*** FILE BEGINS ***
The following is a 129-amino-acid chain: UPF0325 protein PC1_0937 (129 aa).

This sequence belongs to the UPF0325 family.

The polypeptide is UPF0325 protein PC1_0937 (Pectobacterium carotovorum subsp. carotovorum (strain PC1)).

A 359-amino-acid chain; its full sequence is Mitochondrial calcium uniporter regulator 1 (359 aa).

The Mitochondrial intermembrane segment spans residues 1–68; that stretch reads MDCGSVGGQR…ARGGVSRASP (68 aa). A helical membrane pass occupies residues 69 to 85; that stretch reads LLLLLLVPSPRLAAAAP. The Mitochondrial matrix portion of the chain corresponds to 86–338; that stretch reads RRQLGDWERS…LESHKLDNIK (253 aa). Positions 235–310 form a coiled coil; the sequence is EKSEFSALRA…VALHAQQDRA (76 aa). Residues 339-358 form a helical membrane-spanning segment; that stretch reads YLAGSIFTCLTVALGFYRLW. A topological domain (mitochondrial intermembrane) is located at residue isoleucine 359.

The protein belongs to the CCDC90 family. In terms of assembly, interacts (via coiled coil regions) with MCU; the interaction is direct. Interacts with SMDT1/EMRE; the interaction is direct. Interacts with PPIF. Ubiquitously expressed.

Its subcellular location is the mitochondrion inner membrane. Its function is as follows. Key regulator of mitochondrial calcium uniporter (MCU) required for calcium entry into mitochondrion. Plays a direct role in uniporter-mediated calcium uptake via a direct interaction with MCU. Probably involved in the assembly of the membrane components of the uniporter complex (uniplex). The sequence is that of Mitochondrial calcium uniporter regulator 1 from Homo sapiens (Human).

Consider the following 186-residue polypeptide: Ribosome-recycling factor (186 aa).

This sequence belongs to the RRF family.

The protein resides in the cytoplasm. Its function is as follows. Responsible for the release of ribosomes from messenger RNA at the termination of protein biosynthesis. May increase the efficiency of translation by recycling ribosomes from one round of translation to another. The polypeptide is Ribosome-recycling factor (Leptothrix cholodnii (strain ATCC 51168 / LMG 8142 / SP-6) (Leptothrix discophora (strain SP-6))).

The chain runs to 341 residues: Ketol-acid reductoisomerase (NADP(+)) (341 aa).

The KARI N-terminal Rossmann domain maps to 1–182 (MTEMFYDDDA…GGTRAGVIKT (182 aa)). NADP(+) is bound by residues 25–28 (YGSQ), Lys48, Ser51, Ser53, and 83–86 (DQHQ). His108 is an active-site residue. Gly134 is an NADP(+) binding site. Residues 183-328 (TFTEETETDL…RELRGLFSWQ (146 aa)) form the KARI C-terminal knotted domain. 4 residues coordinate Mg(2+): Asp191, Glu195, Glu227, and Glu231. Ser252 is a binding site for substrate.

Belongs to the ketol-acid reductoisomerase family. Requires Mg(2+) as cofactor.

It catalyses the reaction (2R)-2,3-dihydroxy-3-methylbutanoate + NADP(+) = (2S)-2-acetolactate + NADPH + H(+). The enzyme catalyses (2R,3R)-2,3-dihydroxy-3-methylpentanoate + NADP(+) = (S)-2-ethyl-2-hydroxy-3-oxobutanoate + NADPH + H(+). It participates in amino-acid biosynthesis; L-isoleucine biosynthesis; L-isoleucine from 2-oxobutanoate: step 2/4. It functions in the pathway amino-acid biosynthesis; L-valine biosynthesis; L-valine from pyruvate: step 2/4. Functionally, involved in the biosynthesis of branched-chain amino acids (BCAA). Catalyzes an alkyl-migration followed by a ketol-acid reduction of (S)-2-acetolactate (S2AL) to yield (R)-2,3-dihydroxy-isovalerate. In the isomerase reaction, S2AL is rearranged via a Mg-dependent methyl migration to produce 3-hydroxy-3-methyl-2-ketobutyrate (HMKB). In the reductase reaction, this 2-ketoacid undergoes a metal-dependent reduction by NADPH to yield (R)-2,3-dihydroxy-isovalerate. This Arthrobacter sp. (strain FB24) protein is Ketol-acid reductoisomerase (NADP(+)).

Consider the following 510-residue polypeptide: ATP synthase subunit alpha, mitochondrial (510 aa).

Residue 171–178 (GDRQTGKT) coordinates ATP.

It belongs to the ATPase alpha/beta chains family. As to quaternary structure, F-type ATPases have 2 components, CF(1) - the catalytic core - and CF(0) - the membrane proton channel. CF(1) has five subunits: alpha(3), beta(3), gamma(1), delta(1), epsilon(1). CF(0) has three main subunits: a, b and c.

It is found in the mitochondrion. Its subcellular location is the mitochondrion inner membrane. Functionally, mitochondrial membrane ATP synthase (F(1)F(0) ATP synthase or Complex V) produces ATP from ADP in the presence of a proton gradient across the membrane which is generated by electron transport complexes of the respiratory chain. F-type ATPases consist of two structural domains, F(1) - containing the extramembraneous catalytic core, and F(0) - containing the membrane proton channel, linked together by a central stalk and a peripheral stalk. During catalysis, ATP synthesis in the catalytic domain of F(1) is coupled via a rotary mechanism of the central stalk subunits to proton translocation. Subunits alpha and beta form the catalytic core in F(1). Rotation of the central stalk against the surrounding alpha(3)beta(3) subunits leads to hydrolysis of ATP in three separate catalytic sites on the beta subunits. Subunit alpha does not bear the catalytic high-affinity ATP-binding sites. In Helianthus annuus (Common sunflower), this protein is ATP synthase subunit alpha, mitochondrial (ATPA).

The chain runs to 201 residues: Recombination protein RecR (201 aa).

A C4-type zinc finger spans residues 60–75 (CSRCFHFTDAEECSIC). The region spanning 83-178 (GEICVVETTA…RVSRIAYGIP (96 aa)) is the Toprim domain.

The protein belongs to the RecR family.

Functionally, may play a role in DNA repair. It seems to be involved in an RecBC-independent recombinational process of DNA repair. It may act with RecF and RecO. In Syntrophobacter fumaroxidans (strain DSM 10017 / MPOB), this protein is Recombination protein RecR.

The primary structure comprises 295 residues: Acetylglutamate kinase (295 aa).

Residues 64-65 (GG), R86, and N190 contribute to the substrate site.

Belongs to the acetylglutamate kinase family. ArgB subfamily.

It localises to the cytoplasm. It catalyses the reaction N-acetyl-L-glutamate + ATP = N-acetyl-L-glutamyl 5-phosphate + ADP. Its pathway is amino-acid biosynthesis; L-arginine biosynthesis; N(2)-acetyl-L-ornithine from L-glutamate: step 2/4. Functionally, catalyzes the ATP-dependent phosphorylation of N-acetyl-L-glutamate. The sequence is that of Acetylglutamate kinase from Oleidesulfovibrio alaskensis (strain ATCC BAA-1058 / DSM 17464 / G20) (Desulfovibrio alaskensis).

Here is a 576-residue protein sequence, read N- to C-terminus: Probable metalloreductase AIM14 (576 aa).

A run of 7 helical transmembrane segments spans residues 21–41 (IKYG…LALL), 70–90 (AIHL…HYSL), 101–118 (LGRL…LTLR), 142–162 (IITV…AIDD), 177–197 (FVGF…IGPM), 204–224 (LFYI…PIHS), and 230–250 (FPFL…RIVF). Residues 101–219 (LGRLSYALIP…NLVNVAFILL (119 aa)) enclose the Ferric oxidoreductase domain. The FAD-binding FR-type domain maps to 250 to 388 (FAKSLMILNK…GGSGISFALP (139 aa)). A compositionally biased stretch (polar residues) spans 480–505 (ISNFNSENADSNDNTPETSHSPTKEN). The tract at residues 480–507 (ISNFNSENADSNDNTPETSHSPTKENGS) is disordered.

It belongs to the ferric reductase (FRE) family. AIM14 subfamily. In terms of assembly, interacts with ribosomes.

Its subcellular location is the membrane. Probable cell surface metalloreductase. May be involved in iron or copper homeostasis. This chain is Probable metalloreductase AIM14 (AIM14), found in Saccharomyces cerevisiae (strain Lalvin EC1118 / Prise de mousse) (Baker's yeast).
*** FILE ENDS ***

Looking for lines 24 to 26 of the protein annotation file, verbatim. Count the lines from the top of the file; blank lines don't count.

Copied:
Residues 64-65 (GG), R86, and N190 contribute to the substrate site.

Belongs to the acetylglutamate kinase family. ArgB subfamily.

It localises to the cytoplasm. It catalyses the reaction N-acetyl-L-glutamate + ATP = N-acetyl-L-glutamyl 5-phosphate + ADP. Its pathway is amino-acid biosynthesis; L-arginine biosynthesis; N(2)-acetyl-L-ornithine from L-glutamate: step 2/4. Functionally, catalyzes the ATP-dependent phosphorylation of N-acetyl-L-glutamate. The sequence is that of Acetylglutamate kinase from Oleidesulfovibrio alaskensis (strain ATCC BAA-1058 / DSM 17464 / G20) (Desulfovibrio alaskensis).